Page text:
The silly season

August 25, 1994|By Frank A. DeFilippo

PICK YOUR poison, crime or the budget deficit. Every candidate for governor has an answer but no one has a solution.

Anyone who hasn't been vacationing in a bat cave knows the state is facing a $900 million structural deficit over the next four years.

And for those who follow the stats, crime is rampaging like a menacing plague, so much so that three strikes and you're out is no longer the old ball game. For symbol-minded candidates it's two times, Charlie, and throw away the key. Much of the rhetoric doesn't have a point.

Begin with Republican Rep. Helen Delich Bentley. She's soft on crime in Washington but tough on it at home. Mrs. Bentley originally voted against President Clinton's $33 million crime bill. But she proposed abolishing parole for violent offenders and instituting mandatory life sentences for two-time losers.

Just as baloney rejects the grinder, Mrs. Bentley defies logic. Forgetting that it costs $60,000 a cell to build a prison and $30,000 a year to house an inmate, Mrs. Bentley says she'll cajole judges appointed by Republican presidents into allowing double-celling of inmates, something federal courts here have nixed.

But, then, every candidate is against crime and criminals. State Sen. American Joe Miedusiewski blends his East Baltimore populism with conservative flourishes. He's against gun control and favors the death penalty as well as eliminating parole for second-time violent offenders.

Parris Glendening, Democratic executive of Prince George's County, says in his TV ads that he'll be tough on repeat offenders, too.

Republican William Shepard is a crimebuster who wants to build more prisons and hire more police and parole officers.

Lt. Gov. Melvin "Mickey" Steinberg weighs in against crime by appearing in a campaign ad taped on the Baltimore street corner where his uncle was gunned down.

Turning from crime to the budget, Republican Del. Ellen Sauerbrey wants to exhume Reaganomics. She wants to reduce the capital gains tax and cut the state income tax by 24 percent. And along with that munificent gesture in a pauper's will, Mrs. Sauerbrey wants a freeze on state hiring and to eliminate some state jobs, as well as cut welfare programs.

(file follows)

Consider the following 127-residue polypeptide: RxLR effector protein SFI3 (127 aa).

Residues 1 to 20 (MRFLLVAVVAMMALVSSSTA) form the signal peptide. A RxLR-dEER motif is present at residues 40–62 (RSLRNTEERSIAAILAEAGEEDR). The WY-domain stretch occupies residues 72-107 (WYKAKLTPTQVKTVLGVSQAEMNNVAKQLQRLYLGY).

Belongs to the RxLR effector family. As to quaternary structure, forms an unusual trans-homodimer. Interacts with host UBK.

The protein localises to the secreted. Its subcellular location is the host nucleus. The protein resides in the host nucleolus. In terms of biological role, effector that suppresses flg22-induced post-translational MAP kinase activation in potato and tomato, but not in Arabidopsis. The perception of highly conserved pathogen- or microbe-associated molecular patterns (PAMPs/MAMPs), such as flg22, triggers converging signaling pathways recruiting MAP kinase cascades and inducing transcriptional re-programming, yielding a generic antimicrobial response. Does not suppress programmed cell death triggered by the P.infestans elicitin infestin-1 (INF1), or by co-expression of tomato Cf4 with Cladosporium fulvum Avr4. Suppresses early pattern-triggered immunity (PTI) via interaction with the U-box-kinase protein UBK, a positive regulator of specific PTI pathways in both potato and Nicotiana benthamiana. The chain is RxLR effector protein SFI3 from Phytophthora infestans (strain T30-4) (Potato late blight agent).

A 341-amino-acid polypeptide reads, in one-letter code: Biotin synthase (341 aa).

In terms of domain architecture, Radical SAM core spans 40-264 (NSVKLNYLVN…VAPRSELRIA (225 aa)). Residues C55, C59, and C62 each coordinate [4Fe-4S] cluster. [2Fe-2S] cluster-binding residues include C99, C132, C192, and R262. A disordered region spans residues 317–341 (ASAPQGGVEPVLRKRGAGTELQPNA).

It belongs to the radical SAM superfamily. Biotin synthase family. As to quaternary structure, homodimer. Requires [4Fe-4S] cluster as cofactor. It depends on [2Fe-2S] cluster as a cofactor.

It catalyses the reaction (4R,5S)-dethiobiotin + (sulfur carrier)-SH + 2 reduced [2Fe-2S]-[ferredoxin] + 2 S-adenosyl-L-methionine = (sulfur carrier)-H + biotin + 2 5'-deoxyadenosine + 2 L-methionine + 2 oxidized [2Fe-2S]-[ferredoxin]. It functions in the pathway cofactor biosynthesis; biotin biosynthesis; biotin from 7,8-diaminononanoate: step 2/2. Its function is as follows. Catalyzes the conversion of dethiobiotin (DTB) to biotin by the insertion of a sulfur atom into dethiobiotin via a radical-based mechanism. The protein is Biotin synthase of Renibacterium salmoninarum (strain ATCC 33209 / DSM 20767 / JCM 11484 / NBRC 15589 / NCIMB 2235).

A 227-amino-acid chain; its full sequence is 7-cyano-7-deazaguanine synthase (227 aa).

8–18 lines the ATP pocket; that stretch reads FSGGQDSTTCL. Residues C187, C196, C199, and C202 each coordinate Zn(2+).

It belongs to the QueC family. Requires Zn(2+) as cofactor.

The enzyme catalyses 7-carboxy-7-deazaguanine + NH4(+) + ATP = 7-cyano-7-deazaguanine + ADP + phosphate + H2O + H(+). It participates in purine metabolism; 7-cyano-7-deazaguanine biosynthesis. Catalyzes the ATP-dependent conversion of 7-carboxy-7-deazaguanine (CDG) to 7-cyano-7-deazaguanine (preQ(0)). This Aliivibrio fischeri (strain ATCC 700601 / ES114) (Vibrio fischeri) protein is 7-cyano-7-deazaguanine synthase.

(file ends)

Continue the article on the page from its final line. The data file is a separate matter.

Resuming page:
Trouble is, Reaganomics won't work in Maryland because unlike the federal government the state doesn't print money, doesn't borrow money for operating costs, doesn't award defense contracts, doesn't control federal mandates and, above all, must have a balanced budget.

A key issue among the Democrats is the extravagant list of promises that Mr. Glendening has made in exchange for an equally generous list of political endorsements.

By rival Democrat Mr. Steinberg's accounting, Mr. Glendening has made $300 million in promises. Mr. Miedusiewski says it's more than $400 million. Meanwhile, Mr. Glendening has been tip-toeing away from his early promises; he's hinting that he'd also look for ways to cut taxes.

Even Gov. William Donald Schaefer has been dragged into the budget flap. Mr. Glendening's promises were defamed by Mr. Schaefer in his valedictory speech to the Maryland Association of Counties. He said it would be impossible for Mr. Glendening to make good on those pledges.

Mr. Glendening retaliated with an ad denouncing the Schaefer-Steinberg administration for the punishing round of state budget cuts that caused hardships for the counties. But by the time the cuts were imposed, Mr. Steinberg had already been frozen out of administration decisions after he refused to back Mr. Schaefer's tax plan.

For his own deficit reduction plan, Mr. Steinberg would abolish the state personnel department, which he considers redundant because every agency has its own personnel department. And to accompany this, Mr. Steinberg proposes revising all state aid formulas. He hasn't said how he would do it.

Mr. Miedusiewski would cut the real estate transfer tax as well as other programs. State Sen. Mary H. Boergers would raise the cigarette tax by a quarter. And Mr. Shepard would cut capital gains and real estate transfer taxes. At the same time he would increase aid to Baltimore.

But the kicker comes from Mrs. Bentley: In high dudgeon and low visibility, she'd like more accountability and less aid for the city.

It's the silly season for sure.

Frank A. DeFilippo writes on Maryland politics from Owings Mills.

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